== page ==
Translation blunders can be costly


Translating really isn’t such a big deal, is it? A little thumbing through the dictionary in search of the right words and that’s it. Well, not quite. All professional translators and those who have come across a complex piece of writing that they needed to translate are well aware that the process of translating is a demanding one. Unfortunately, not everyone knows that, and therefore mistakes in translations of important business documents of all types are made that can cost companies, organizations and individuals huge sums. Should you be interested in finding out who has already lost a lot of money and the ways to avoid going down that road yourself, keep on reading.

 

Politicians who wished for better translators

A famous Soviet Prime Minister in the 1950s and 1960s, Nikita Khrushchev, made a statement at the peak of the Cold War that was interpreted by American translators as: “We will bury you.” You can only imagine what that statement did to the already tense relations between the two countries. What Khrushchev actually said was closer to the meaning of the phrase: “We will outlast you”, which still isn’t a very nice statement, but it is a less contentious one than the poor rendition the translator offered.

A similar blooper was uttered by translators of former American President Carter during his visit to Poland, who translated the president’s words: “I have come to learn your opinions and understand your desires for the future…” into a rather misfortunate expression: “I desire the Poles carnally…” The phrase might sound funny, however, the mistake definitely caused some diplomatic damage.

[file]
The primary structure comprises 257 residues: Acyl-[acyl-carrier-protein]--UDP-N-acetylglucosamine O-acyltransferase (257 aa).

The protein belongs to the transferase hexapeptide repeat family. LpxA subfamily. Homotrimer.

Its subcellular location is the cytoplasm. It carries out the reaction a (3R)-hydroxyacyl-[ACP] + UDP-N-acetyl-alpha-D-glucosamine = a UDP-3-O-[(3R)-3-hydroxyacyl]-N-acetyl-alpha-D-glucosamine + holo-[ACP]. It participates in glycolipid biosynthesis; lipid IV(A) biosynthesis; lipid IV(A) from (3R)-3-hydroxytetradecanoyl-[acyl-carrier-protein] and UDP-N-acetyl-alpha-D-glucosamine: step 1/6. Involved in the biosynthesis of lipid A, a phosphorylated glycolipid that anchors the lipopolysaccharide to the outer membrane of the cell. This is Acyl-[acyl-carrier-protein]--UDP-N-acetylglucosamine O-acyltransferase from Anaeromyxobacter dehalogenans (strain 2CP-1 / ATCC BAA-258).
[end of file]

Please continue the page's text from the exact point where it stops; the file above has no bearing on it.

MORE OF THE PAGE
Companies that paid handsome sums to correct translation blunders

The executives of the large multinational HSBC bank probably uttered some choice words having found out that their advertising campaign using the slogan: Assume nothing was wrongly translated in many countries as: Do nothing. And what was the cost of that blunder? Only a humble sum of 10 million American dollars which were used for a new campaign to mitigate the damage the first campaign had caused.

The famous American campaign Got Milk? also caused more damage than it did any good after it had been unsuccessfully adapted for the neighbouring Mexican market, because the slogan translated into Spanish has the meaning: Are you lactating? Mexican mums were not too happy being asked such an intimate question, and the American milk industry definitely lost some of its good reputation in its neighbouring country.

 

Brands that did not deserve an amateur approach when entering new markets

Introducing new brands to foreign markets also deserves special attention when brand names are being translated/adapted, otherwise business fiascos are on the horizon. The brand owners of the Canadian whiskey Canadian Mist are well aware of that, for they hadn’t been warned, by either a good translator or a German speaking marketing specialist, that mist in German is actually a word for manure; the faux pas didn’t make the drink very popular in Germany. Well, who can resent the Germans for not wanting to buy Canadian manure? Nokia definitely regrets its clumsy adaptation for the Spanish market when introducing Nokia’s new model of the phone, Lumia – in Spanish the word Lumia is a rather old fashioned expression denoting a lady of the night.

 

Investing in professional translations always pays off

So, what is the moral of these funny but business-killing stories? An investment in having your translation done by a professional always pays off, for even the slightest mistake can cost a fortune.

 

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